Of course, this monument benefits from conditions that many other tall urban buildings don’t enjoy. The tower has a structure where wind can pass through it, and it is not bounded by buildings that would block off wind. It shows that with a little creativity there are ways to incorporate wind into even the world’s best-loved monuments.

Nick Blitterswyk, chief executive at UGE, said he was proud that its technology could help to make “arguably the most renowned architectural icon in the world”that little bit greener.

So next time you see the Eiffel Tower in a romantic film you’ve got a great excuse to start talking about the merits of wind power. Your friends and family will love you.

Eiffel Tower wind turbine.jpeg


The Eiffel Tower has been a Parisian icon for 126 years, but it was always missing something: wind turbines.

Thankfully, US onsite renewables specialist Urban Green Energy fixed that last month by fitting two vertical axis turbines inside the structure of the tower, 400 feet above the ground. We’d like to see UGE now turn its attention to using turbines to improve other world icons. For example, we’d like to see the Statue of Liberty’s torch replaced with a more renewable alternative, but we digress…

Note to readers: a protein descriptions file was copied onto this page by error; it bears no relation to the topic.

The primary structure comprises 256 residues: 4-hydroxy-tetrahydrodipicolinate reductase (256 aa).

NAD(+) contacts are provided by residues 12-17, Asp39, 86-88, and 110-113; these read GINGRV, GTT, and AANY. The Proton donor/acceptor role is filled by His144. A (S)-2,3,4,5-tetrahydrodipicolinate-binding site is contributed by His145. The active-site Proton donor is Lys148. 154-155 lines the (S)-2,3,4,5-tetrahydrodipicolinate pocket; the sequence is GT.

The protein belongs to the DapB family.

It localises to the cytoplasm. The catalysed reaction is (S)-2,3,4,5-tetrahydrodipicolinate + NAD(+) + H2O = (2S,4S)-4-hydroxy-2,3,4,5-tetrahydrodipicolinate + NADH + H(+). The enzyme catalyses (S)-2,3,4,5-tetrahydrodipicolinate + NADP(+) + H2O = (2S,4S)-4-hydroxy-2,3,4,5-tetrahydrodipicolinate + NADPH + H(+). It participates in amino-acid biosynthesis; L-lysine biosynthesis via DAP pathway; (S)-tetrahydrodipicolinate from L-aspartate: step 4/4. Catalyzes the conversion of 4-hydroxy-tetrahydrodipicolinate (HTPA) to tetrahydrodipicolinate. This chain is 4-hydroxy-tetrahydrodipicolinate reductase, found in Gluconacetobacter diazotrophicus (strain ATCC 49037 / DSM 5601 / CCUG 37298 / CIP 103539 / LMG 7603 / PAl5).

The two UGE VisionAIR5 turbines have been painted the same colour as the tower but, of course, this installation isn’t mainly about aesthetics. It’s about economics. The fact is that the organisation that manages the Eiffel Tower, the Sociétéd'Exploitation de la Tour Eiffel, believes that wind works.